Sunday, July 17, 2011

Electronic medical records and the muddle of government initiatives

In a recent position, I worked in the health technology sector. A repeated challenge that I tried to impress on the team was that digitizing medical records, medical practices, and healthcare is not as simple as technologizing existing practices. One of the physicians with whom I spoke insisted to me that the best technology for her work was a pen and paper. Actually, I think she might have said a crayon and paper.

The U.S. government recently initiated a program to motivate physicians to start using electronic medical records (EMRs). The government is offering cash back incentives, up to many thousands of dollars, for MDs who meet certain basic criteria in their digitization. As is the wont of the U.S. marketplace, many many business have proliferated to "facilitate" the transition. Unfortunately, while the government provided a list of criteria that have to be met to receive the incentives, they did not really do a very good job at creating a standard format for EMRs. This means that doctors' offices need to evaluate competitors to determine which application will best work for their practice. The transition is daunting and overwhelming for many doctors' offices, which already perceive their workload to be more than they can handle (for the money that they believe they should receive).

This Sunday's Business Section of The New York Times has a cogent article about this problem. [Yes, I know I reference this periodical disproportionately.] I hadn't articulated this point as well as I'd like to have done, but I think the medical records dilemma is a great example of the limitations of innovation. We hurdle ahead to make things fancier, shinier, and purportedly more streamlined. But in the process critical details get lost.

During my last project, I repeatedly reiterated that we needed to really understand workflows and the processes in place. Digitizing practices is great for something that is repetitive and cumbersome, at least early on, as the technology becomes integrated into actors' needs. It also needs to capture tasks with a predictable workflow. This sounds like such a simplistic perspective on technology, missing all the amazing and fantastical things technological innovation might offer. But in industries in which data remain non-digital, you can't simply waltz in and show off the fancy things that might be possible. It's simply far too daunting and impractical.

Thus far, I have yet to see a platform or computerized set of practices that really address the needs of healthcare practices. These still remain too piecemeal and focused on the future to really meet the demands of the people who will use the tools. While one might be tempted to say that the healthcare industry is a particularly complex arena (and it is in some ways) because of the competing users' priorities (healthcare payers, for example, have a very different end goal than the users of the system [patients]), this is an overly simplistic explanation for why the tech industry hasn't gotten it quite right in the healthcare field. I would suggest that many of the people in the tech industry simply haven't done due diligence in understanding the problems.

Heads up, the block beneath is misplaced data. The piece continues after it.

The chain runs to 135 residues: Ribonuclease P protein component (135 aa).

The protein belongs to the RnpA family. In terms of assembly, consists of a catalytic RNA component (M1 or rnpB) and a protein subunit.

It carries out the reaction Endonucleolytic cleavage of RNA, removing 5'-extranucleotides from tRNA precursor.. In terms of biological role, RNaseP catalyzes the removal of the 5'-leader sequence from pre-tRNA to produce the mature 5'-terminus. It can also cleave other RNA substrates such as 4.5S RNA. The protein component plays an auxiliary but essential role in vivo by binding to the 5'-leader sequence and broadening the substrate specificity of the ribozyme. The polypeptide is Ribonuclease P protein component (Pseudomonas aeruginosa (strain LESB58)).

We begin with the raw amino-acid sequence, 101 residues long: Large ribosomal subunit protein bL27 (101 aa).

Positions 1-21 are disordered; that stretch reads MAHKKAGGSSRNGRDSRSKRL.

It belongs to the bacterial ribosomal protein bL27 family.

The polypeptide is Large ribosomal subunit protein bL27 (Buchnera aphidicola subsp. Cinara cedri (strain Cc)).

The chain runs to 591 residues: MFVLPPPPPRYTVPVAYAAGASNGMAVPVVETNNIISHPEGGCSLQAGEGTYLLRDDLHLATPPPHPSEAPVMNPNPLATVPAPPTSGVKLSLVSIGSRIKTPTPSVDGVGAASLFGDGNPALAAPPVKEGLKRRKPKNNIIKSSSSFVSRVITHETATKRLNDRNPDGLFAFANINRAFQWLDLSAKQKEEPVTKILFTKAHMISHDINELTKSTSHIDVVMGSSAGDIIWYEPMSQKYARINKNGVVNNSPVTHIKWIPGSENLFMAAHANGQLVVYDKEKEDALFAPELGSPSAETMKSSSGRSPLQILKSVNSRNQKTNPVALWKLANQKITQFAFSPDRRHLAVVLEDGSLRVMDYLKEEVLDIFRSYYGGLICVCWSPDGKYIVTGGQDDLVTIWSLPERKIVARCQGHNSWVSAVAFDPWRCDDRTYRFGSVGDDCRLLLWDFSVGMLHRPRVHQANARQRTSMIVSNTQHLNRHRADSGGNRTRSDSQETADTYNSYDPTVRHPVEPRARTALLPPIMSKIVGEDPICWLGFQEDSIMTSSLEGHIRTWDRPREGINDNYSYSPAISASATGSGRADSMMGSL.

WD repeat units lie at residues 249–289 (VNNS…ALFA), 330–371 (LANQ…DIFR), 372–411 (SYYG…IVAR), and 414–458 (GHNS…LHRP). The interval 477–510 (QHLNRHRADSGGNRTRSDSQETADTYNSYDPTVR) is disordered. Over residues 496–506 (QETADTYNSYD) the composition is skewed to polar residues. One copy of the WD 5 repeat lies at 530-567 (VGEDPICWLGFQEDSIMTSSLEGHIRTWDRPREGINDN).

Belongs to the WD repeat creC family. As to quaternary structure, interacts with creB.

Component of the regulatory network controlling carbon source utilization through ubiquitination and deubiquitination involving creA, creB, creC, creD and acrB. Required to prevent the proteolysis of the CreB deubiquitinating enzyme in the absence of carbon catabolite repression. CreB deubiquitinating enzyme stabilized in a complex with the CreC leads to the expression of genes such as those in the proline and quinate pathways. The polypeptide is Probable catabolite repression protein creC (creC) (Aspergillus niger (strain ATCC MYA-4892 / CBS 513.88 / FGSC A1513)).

1. I agree with you in principle on this one. I'm occasionally surprised, however, at phenomena/innovations that cut through all of the process-documentation that you're describing.

    Things like the Palm, the iPhone, the iPad, etc. jumped over the hurdle that you're describing by being SO smooth/pretty/easy that their users were/are willing to work around a number of limitations that the same users would probably call 'critical' otherwise. I've seen it happen on literally dozens of web projects that involved translating existing business workflows into webpages. If the thing *feels* smooth enough to use, things that seemed critical no longer do.

  2. True, Alex, and I like your optimism (and thanks for your feedback!). But I think what has happened is that there is the assumption that all doctors are ultimately doing the same thing. There's stuff that requires some individualization (which is why we go see a physician, rather than just look things up online) and there are a lot of actors involved in the care of one patient (nurses, medical assistants, billing offices, transcribers, doctors, referrals, insurance companies, pharma companies, diagnostic services, etc.), so trying to streamline a digital solution that spans all those steps is pretty challenging. I don't think it's impossible, but there needs to be some kernel of standardization.

    One of my favorite stories (because I'm kind of an old person, deep down, or not so deep) is the Baltimore fire story -- where the lack of standardization for fire hydrants actually prevented the fire from being contained. Lots of neighboring towns came to help put out the fire, but their hoses didn't fit the hydrants in Baltimore. There are some things that really do benefit immensely from a standard formatting. And while the government's main reason, I think, for incentivizing EMRs comes from the ability to collect a ton of epidemiological/population data, there's an accountability, too, to generate a baseline from which everyone can work. And the iPhone/android PC/Mac divide is really a huge time waster. I'm not arguing for Communist-era limited choice, but there are places, I think where the branding of tools actually hampers innovation quite significantly. I'm mostly arguing that there are times when the branding/distinctive attributes that don't play well with others can really harm true innovation (not just "novelty").